Pandemic-Related Changes to Sexual and Reproductive Health Services in the United States Offer Lessons for Innovation

New Study Tracks Impact of COVID-Related Policies on Family Planning Providers

Family planning providers in the United States adapted their operations to continue providing sexual and reproductive health care during the COVID-19 pandemic, according to a new Guttmacher Institute study published in Perspectives on Sexual and Reproductive Health. This analysis, part of Guttmacher’s larger Reproductive Health Impact Study, reports findings from in-depth interviews conducted with family planning clinic staff at 55 health care facilities in Arizona, Iowa and Wisconsin in late 2020 and early 2021.

“The changes family planning clinics implemented during the COVID-19 pandemic brought challenges and opportunities for innovation,” says Alicia VandeVusse, senior research scientist at the Guttmacher Institute. “Lessons learned during the pandemic could shape the future of sexual and reproductive health care provision.”

The three main types of changes family planning clinics reported were:

  • Implementation of COVID-19 safety protocols
  • Shifts in service delivery and staffing to meet patient needs
  • Expansion of telehealth services

Study respondents reported that these innovations have the potential to increase access to sexual and reproductive health care, including contraceptive services, for many patients. For example, telehealth visits and access to contraceptive methods over the counter and via mail delivery and curbside pickup increase individuals’ options for getting care and may address time and logistical barriers. Reducing barriers to sexual and reproductive health care is particularly important for Black, Latinx, people of color and people living with low incomes. Because of persistent systemic inequities, these groups are more likely than others to use publicly funded family planning services, to have experienced delays in accessing care during the pandemic and to have been directly affected by COVID-19.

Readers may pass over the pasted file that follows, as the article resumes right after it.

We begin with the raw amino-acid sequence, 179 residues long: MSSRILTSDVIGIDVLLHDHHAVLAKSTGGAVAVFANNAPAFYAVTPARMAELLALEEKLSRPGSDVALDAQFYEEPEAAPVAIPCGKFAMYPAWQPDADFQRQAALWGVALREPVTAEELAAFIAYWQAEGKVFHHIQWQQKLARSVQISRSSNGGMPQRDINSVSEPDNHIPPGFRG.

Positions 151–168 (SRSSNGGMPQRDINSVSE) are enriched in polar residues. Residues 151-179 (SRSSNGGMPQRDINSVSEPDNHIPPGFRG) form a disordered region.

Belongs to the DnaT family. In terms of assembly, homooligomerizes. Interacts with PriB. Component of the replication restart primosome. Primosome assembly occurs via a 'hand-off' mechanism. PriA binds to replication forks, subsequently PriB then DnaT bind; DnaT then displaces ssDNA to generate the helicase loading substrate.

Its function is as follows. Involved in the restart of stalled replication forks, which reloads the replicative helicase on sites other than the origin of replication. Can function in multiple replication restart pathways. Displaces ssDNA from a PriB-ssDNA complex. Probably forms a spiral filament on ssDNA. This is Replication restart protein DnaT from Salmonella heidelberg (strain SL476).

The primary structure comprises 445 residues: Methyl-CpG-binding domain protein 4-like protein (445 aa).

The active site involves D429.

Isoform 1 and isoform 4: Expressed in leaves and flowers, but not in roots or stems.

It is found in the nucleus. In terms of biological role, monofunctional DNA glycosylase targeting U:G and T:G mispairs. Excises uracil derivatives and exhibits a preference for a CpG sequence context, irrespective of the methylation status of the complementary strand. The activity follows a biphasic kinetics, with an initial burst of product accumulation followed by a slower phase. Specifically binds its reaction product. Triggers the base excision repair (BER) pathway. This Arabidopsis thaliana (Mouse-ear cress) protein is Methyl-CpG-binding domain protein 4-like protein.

Providers also described the limitations of expanding telehealth services, including patients’ lack of internet access, literacy and translation challenges, patients’ lack of access to private spaces for telehealth appointments and providers’ reduced ability to build rapport with patients. The authors recommend that quality standards be established to ensure that telehealth care is focused on the needs and preferences of each patient, and that the government and health insurance companies continue to support telehealth by providing sustainable reimbursement rates for providers.

A separate but complementary Reproductive Health Impact Study analysis of patients at publicly funded clinics in Arizona, Iowa and Wisconsin, released in February 2022, found that the COVID-19 pandemic prevented or delayed as many as half of family planning patients from getting birth control or related sexual and reproductive health care, and those who experienced financial hardship were particularly affected. Together, the two analyses describe how patients struggled to access sexual and reproductive health care during the COVID-19 pandemic while their providers shifted their service delivery to try to meet their needs.

The article “Disruptions and opportunities in sexual and reproductive health care: how COVID-19 impacted service provision in three US states,” by Alicia VandeVusse, senior research scientist at the Guttmacher Institute, and colleagues, is published in Perspectives on Sexual and Reproductive Health.


About the Reproductive Health Impact Study

The Reproductive Health Impact Study analyzes the effects of federal and state policy changes on publicly funded family planning care in the United States. The study focuses on Arizona, Iowa, New Jersey and Wisconsin, and the Guttmacher Institute works with research, policy, grantee and provider partners in each state to document the impact of policies implemented from 2017 to 2022 on family planning service delivery and the patients who rely on this care.

Emerging findings from this study are building a robust evidence base that demonstrates the disruptions to care stemming from ideologically motivated policy attacks on reproductive health services and the detrimental impacts of these attacks on patients and providers. The study findings also significantly enhance the body of evidence regarding the impacts of the COVID-19 pandemic on sexual and reproductive health service provision.